Lawmakers Defend Missile Program

It would be unwise to cancel a deal that has the broad support of the international community
Lawmakers Defend Missile ProgramLawmakers Defend Missile Program

Lawmakers dismissed an EU call on Iran to cease developing its missile program, arguing that any country is entitled to boosting its defense capabilities.

The European Council released a statement at the end of its meeting on Iran a week ago, in which the block asked the Islamic Republic to avoid conducting missile tests which, it said, would undermine the confidence that has built up after the 2015 nuclear deal between Iran and major powers.

"The council expresses its concern with the regional military buildup, including Iran's missile program, and calls upon Iran to refrain from activities that may deepen mistrust, such as ballistic missile tests that are inconsistent with UN Security Council Resolution 2231, and the statements associated with these," the statement said.

Resolution 2231 was adopted days after the conclusion of the accord in July last year to endorse it. Tehran has carried out several missile tests ever since while the resolution has "called upon" Iran to refrain from any work related to ballistic missiles capable of carrying nuclear warheads. Iran denies that its missiles are nuclear capable, saying they have been developed for use as a conventional deterrent.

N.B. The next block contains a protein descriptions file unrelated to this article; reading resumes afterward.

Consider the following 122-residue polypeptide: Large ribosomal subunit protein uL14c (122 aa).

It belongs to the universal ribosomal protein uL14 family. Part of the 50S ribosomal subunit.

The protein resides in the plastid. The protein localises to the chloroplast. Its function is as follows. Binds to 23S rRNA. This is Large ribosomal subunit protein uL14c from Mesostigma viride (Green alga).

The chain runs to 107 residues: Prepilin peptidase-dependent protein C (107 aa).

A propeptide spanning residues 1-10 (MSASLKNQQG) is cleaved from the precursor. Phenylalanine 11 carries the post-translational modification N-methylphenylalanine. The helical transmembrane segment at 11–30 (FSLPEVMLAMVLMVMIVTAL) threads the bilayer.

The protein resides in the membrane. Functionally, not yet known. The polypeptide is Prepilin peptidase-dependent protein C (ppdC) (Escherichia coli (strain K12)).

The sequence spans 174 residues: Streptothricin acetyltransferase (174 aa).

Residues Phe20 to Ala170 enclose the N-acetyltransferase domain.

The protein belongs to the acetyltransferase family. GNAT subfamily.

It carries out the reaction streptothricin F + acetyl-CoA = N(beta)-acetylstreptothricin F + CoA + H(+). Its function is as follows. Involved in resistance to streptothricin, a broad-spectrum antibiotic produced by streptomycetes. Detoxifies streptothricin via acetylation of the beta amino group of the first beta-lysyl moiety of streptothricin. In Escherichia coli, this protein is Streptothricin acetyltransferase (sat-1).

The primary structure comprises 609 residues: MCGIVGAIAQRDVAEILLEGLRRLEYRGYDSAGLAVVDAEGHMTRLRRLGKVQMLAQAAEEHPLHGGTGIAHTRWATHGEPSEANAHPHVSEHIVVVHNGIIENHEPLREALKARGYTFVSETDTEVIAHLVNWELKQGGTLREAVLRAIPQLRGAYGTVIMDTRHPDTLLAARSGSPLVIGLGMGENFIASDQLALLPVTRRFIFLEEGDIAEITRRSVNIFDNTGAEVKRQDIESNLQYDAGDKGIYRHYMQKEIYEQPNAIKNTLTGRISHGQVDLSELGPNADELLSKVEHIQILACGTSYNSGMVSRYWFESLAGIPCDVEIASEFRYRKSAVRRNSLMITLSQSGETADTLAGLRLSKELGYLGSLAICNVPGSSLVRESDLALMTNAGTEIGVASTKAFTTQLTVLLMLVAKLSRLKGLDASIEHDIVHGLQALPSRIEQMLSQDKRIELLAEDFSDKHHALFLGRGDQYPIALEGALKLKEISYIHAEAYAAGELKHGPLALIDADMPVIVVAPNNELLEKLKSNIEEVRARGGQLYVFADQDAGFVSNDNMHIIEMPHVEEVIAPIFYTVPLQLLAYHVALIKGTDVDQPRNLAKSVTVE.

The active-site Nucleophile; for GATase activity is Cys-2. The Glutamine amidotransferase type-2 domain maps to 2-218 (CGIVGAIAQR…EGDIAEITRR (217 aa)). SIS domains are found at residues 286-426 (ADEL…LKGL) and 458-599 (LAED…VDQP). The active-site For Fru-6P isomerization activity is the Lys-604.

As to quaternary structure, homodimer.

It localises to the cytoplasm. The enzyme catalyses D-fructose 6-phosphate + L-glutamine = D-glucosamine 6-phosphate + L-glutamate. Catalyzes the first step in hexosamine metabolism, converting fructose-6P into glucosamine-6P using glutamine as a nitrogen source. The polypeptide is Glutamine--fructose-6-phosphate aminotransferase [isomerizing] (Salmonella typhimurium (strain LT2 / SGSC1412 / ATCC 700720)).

Lawmaker Jalil Rahimi said Iran's missile activities are only aimed at improving national defense power.

"Article 51 of the UN Charter states that any country has the right to make and implement self-defense plans, so Iran is entitled to boost its defense and military sectors," he noted in an interview with ICANA on Sunday. The UN Charter says, "Nothing in the present charter shall impair the inherent right of individual or collective self-defense if an armed attack occurs against a member of the United Nations, until the Security Council has taken measures necessary to maintain international peace and security."

Ardeshir Nourian, another member of parliament, said Iran's boosted missile power would help strengthen its stabilizing role in the region. "Improving the Islamic Republic's defense power will help promote peace and stability in regional countries," he said, citing Iran's advisory missions in Iraq and Syria that have helped loosen the grip of terrorist groups, particularly the self-styled Islamic State terrorist group, on the two war-ravaged Arab countries.

Lawmaker Mohammad Javad Kolivand said Iran's missile program is not negotiable and Tehran will never seek the West's approval on its missile development plans.



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